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I'm trying to measure the execution time of a small Python code snippet of mine and I'm wondering what's the best way to do so.

Ideally, I would like to run some sort of setup (which takes a loooong time), then run some test code a couple of times, and get the minimum time of these runs.

timeit() seemed appropriate, but I'm not sure how to obtain the minimum time without re-executing the setup. Small code snippet demonstrating the question:

import timeit

setup = 'a = 2.0'  # expensive
stmt = 'b = a**2'  # also takes significantly longer than timer resolution

# this executes setup and stmt 10 times and the minimum of these 10 
# runs is returned:
timings1 = timeit.repeat(stmt = stmt, setup = setup, repeat = 10, number = 1)

# this executes setup once and stmt 10 times but the overall time of
# these 10 runs is returned (and I would like to have the minimum 
# of the 10 runs):
timings2 = timeit.repeat(stmt = stmt, setup = setup, repeat = 1, number = 10)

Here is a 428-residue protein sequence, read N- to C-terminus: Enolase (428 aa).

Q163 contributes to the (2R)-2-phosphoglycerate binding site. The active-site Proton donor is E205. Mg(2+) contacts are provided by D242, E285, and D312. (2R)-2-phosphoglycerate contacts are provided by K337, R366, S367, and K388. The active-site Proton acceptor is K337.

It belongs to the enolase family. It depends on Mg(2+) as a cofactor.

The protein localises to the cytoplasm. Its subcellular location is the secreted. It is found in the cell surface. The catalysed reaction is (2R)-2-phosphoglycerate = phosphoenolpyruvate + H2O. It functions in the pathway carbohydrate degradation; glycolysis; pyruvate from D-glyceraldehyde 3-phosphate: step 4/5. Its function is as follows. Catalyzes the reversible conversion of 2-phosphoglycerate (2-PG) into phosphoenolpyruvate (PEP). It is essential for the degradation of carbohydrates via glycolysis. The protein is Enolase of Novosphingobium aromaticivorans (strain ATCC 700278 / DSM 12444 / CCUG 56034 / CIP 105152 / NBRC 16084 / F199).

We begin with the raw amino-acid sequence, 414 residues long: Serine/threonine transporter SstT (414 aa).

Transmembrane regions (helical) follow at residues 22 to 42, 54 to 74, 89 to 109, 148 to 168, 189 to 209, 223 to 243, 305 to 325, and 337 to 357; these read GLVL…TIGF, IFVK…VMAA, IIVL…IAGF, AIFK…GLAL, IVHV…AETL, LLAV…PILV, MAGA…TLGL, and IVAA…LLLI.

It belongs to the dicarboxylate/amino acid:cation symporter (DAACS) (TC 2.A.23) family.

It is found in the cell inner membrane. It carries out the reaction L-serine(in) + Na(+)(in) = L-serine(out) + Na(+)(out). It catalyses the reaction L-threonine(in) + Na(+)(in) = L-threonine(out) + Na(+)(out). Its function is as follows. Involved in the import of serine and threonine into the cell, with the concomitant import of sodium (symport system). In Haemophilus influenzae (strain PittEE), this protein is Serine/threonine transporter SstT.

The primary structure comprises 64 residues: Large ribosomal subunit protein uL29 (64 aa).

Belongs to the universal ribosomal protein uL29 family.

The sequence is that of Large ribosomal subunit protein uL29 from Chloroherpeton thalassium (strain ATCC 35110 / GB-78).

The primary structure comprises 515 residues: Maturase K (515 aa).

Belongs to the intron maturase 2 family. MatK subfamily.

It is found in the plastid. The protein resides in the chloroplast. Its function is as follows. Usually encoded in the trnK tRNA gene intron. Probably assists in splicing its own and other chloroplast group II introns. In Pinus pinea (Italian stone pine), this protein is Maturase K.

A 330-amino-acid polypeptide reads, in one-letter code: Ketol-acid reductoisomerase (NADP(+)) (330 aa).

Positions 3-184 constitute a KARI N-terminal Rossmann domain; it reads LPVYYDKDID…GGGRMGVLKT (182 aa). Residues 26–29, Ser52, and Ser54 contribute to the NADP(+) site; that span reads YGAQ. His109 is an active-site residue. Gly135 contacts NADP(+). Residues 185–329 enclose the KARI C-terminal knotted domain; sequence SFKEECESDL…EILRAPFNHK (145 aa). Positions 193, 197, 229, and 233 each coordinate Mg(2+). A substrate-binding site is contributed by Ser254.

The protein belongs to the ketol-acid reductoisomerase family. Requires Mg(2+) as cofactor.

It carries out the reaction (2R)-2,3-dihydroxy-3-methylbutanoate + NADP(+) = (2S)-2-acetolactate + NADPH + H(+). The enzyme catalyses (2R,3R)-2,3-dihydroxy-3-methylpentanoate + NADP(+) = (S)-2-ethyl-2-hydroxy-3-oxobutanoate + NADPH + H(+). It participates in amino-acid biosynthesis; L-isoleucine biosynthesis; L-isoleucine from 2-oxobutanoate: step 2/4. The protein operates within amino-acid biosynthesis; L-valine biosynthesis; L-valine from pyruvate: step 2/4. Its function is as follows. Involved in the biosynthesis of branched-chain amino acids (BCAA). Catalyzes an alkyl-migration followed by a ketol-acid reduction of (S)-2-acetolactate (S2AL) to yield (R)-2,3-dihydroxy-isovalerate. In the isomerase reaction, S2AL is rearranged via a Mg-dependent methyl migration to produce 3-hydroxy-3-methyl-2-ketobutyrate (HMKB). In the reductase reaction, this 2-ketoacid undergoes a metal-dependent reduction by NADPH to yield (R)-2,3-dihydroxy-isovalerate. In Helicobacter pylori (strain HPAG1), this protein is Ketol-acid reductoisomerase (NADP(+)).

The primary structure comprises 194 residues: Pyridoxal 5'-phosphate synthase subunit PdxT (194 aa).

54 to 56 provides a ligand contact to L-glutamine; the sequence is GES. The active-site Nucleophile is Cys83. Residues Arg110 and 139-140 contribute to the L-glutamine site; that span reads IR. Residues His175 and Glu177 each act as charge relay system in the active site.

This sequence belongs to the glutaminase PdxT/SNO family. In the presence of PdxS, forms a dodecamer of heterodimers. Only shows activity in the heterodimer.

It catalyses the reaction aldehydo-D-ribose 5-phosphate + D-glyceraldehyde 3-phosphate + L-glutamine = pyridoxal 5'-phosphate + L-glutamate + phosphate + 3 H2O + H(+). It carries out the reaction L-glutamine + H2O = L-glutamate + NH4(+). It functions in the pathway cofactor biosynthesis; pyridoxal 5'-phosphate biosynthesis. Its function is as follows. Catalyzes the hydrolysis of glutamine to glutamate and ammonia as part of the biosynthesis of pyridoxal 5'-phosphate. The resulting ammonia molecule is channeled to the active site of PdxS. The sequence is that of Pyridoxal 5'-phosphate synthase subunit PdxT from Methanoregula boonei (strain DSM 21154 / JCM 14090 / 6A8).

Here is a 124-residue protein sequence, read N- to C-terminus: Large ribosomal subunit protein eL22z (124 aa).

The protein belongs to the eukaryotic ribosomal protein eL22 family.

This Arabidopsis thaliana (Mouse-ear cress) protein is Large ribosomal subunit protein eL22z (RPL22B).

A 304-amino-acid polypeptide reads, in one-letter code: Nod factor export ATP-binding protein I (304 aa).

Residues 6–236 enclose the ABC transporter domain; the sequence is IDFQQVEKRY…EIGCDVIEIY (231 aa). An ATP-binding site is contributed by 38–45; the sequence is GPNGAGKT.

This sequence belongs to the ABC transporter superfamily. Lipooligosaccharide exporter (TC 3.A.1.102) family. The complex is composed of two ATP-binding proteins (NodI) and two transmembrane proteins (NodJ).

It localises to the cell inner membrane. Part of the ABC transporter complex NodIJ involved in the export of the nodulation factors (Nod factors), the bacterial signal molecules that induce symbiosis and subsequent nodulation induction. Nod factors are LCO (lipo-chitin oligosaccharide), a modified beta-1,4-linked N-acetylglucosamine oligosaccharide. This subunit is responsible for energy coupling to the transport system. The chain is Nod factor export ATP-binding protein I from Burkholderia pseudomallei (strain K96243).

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Can you store the result of the setup routine in a variable? –  Tim Pietzcker Jun 12 '12 at 13:04
    
We cannot store the result in a string because more complex datatypes are involved (scipy.sparse.linalg.LinearOperator). –  andrenarchy Jun 12 '12 at 13:11
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1 Answer

Have you tried using datetime to do your timing for you?

start = datetime.datetime.now()
print datetime.datetime.now() - start #prints a datetime.timedelta object`

That will give you the time elapsed and you can control where it started with tiny overhead.

Edit: This is a video of a guy who uses it also for doing some timing, it seems to be the easiest way to get the running time. http://www.youtube.com/watch?v=Iw9-GckD-gQ

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